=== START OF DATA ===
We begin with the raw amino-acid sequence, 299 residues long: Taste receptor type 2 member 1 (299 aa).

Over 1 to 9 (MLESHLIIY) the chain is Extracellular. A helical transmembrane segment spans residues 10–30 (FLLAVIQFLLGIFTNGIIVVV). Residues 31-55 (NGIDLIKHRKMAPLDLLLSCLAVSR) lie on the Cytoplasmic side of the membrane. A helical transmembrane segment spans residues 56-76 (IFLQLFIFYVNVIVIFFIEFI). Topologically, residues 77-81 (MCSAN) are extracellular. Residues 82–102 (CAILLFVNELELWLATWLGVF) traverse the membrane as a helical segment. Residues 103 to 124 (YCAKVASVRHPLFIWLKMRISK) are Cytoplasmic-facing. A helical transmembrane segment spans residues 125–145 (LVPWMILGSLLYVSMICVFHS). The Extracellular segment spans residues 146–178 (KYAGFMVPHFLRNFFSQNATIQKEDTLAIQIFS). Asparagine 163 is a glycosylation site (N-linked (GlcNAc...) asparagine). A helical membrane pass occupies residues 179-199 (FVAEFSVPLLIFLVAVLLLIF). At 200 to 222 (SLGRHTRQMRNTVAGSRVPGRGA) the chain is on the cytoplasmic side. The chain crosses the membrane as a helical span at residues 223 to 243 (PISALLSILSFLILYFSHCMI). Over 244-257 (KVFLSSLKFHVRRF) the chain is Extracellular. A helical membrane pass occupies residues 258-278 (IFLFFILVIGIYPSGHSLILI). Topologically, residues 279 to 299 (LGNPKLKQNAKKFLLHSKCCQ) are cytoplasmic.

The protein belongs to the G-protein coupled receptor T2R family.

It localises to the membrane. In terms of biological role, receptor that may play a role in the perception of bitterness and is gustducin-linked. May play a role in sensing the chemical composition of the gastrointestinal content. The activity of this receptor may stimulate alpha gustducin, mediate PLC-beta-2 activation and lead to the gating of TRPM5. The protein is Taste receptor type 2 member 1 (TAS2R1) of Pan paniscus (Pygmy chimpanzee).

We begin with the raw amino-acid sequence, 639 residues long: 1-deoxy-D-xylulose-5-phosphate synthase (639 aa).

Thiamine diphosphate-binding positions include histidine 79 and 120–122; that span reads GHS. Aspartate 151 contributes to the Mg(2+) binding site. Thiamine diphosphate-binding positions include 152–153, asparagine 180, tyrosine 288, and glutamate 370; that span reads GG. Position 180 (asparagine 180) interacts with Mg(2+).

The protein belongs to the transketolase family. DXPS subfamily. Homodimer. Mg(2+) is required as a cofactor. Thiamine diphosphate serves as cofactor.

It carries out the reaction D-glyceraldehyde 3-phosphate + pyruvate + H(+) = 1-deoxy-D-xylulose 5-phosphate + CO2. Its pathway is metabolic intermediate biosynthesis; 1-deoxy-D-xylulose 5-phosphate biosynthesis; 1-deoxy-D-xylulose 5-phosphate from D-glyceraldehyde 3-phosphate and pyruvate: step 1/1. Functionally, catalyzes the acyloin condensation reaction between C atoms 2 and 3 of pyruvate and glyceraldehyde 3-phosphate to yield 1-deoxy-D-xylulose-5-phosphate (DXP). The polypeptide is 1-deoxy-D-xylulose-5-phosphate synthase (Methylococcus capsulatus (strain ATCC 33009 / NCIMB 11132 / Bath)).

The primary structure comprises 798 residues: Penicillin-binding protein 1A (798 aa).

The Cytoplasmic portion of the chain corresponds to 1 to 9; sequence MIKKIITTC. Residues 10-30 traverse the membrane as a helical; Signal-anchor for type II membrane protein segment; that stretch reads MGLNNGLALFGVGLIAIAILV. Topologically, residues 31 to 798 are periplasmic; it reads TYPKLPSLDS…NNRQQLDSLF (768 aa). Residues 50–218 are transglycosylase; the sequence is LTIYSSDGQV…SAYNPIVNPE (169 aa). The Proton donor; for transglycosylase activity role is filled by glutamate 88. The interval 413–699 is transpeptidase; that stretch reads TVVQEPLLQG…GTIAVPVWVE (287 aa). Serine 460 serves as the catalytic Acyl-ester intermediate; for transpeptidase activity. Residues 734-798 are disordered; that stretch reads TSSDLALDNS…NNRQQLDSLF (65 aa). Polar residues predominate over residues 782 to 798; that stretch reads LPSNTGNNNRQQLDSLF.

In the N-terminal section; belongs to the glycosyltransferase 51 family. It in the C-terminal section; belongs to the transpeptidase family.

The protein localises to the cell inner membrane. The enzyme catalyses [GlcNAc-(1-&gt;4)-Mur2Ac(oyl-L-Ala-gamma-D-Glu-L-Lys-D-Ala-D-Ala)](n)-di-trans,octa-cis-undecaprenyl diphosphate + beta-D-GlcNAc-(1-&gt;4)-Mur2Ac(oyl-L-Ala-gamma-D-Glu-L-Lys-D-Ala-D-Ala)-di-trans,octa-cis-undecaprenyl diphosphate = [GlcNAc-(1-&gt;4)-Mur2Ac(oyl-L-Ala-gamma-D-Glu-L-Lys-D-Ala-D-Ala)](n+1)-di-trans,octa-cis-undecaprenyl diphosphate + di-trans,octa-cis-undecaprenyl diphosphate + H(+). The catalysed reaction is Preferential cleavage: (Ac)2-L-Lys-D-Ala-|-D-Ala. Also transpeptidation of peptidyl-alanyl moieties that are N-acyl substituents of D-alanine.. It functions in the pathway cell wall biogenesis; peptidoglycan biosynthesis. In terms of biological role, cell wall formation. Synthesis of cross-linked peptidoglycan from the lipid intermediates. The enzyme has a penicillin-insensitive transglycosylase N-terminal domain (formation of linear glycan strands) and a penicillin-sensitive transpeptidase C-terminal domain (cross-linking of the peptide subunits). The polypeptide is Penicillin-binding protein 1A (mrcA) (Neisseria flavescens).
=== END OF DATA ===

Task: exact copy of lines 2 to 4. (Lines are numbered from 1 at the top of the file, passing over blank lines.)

Over 1 to 9 (MLESHLIIY) the chain is Extracellular. A helical transmembrane segment spans residues 10–30 (FLLAVIQFLLGIFTNGIIVVV). Residues 31-55 (NGIDLIKHRKMAPLDLLLSCLAVSR) lie on the Cytoplasmic side of the membrane. A helical transmembrane segment spans residues 56-76 (IFLQLFIFYVNVIVIFFIEFI). Topologically, residues 77-81 (MCSAN) are extracellular. Residues 82–102 (CAILLFVNELELWLATWLGVF) traverse the membrane as a helical segment. Residues 103 to 124 (YCAKVASVRHPLFIWLKMRISK) are Cytoplasmic-facing. A helical transmembrane segment spans residues 125–145 (LVPWMILGSLLYVSMICVFHS). The Extracellular segment spans residues 146–178 (KYAGFMVPHFLRNFFSQNATIQKEDTLAIQIFS). Asparagine 163 is a glycosylation site (N-linked (GlcNAc...) asparagine). A helical membrane pass occupies residues 179-199 (FVAEFSVPLLIFLVAVLLLIF). At 200 to 222 (SLGRHTRQMRNTVAGSRVPGRGA) the chain is on the cytoplasmic side. The chain crosses the membrane as a helical span at residues 223 to 243 (PISALLSILSFLILYFSHCMI). Over 244-257 (KVFLSSLKFHVRRF) the chain is Extracellular. A helical membrane pass occupies residues 258-278 (IFLFFILVIGIYPSGHSLILI). Topologically, residues 279 to 299 (LGNPKLKQNAKKFLLHSKCCQ) are cytoplasmic.

The protein belongs to the G-protein coupled receptor T2R family.

It localises to the membrane. In terms of biological role, receptor that may play a role in the perception of bitterness and is gustducin-linked. May play a role in sensing the chemical composition of the gastrointestinal content. The activity of this receptor may stimulate alpha gustducin, mediate PLC-beta-2 activation and lead to the gating of TRPM5. The protein is Taste receptor type 2 member 1 (TAS2R1) of Pan paniscus (Pygmy chimpanzee).